Calling out racist comments…
Adam Lasnik
31

Adam, first? Wow. That’s mind numbing when I consider there are so many other people who are more on the frontline, more eloquent, and have been writing about BlackLivesMatter much longer than I have. The take-away: don’t put stock in rankings, but I’m glad the post resonated with you.

Calling People Out

You nailed the reasons to call people out on racist comments. (Maybe the words “call out” is too broad, if not inflammatory. I used it as shorthand, a phrase just about everyone would understand. I’m in no way saying people should get in people’s faces. I think “point out” might be a better turn of phrase.) The “how” is subjective. It all depends on the situation. Let me explain.

As a forty-eight-inch tall black man, I’ve been the recipient of more politically/socially inappropriate comments than I care to recount. To call out everyone who’s made a disparaging comment or gave a suspect look or snickered within earshot would be exhausting, so I choose my battles depending on who said it, what they said, when and where it’s said, why I think they said it (a four-year old’s “you’re short!” comes from a different place than that of a 40-year-old man). And my mood comes into play. Some days I can’t be bothered by comments, other days I’m all about taking no prisoners.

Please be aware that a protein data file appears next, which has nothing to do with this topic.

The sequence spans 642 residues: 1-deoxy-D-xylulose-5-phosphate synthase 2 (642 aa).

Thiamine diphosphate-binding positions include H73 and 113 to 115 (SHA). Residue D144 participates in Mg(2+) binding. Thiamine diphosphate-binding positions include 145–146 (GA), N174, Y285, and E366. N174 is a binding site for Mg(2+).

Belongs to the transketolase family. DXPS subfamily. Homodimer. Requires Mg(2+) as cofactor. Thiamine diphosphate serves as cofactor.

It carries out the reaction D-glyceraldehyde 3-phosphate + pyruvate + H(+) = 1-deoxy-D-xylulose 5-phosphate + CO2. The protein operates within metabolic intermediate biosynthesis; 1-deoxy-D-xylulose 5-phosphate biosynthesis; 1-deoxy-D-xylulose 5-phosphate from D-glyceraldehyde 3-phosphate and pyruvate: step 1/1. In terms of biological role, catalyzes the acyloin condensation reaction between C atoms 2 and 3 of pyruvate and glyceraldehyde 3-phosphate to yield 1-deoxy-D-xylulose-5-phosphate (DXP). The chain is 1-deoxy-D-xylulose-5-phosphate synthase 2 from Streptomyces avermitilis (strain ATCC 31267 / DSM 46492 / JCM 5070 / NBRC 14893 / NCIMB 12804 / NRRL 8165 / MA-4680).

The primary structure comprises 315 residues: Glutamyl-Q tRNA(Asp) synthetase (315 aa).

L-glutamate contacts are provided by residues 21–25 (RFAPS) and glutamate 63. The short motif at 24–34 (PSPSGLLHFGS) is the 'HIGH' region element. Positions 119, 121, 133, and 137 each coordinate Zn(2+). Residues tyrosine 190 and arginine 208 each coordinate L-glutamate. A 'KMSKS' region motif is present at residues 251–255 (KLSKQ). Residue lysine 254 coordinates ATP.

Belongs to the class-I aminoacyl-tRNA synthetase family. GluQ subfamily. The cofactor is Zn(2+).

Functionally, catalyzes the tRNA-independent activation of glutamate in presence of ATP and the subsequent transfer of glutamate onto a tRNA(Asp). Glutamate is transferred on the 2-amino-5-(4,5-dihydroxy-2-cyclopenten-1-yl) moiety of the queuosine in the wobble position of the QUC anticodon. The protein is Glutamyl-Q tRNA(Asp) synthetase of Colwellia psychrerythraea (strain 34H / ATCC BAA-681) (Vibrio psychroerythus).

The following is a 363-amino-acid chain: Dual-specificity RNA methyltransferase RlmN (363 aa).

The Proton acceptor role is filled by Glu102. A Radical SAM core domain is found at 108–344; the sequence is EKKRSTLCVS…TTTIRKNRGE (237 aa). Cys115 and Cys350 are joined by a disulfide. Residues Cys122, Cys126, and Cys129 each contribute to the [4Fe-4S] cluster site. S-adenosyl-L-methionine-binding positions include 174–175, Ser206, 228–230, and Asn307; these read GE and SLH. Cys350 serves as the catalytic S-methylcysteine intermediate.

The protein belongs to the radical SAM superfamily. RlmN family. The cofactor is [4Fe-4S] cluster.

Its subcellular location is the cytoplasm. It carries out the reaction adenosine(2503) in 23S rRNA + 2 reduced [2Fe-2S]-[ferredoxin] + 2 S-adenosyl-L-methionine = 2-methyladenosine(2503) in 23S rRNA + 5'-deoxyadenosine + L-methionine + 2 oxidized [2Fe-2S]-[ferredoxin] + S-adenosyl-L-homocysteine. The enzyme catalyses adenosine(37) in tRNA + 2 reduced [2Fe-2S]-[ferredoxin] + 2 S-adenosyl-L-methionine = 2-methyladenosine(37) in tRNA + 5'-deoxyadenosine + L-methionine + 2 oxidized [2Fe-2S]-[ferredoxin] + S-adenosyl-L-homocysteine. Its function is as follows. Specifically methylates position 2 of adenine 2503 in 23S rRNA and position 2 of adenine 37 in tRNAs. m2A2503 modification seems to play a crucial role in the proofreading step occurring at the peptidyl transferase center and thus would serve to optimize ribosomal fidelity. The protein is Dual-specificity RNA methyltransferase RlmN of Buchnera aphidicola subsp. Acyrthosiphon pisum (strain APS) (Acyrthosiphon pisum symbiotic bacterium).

What Am I Saying?

There is no fool-proof method to making people aware that their racist comments are unacceptable. Questlove Gomez (The Roots’ drummer) could use means related to his size coupled with a mere look that might not work nearly as well for me. And vice versa. You have to use your best judgment and find out what communication styles work best for YOU.

But whatever means you choose — friendly, non-confrontational, educational — the goal is to correct people in a respectable yet firm manner. Dr. Martin Luther King, Jr. corrected lots of people, but he did so with love while respecting the other person’s humanity.

No one wants to be lectured. Simply point it out with care, and move on. If they’re open to a discussion, they’ll let you know. Non-verbal cues will tell you way more than I can convey here. I don’t want anyone pulling out a firearm on someone over getting called out about an epithet.

And Remember . . .

You have no control over someone else’s reaction. You can’t make them think or reconsider, and you definitely can’t make them “get it.” The only thing you can control is how you put it out there. The rest is up to them. And real change usually comes through a personal relationship with someone.

Think of what you’re doing as not so much pulling up weeds, but planting seeds. It’s all about care and respect.

And hey, thanks for commenting!

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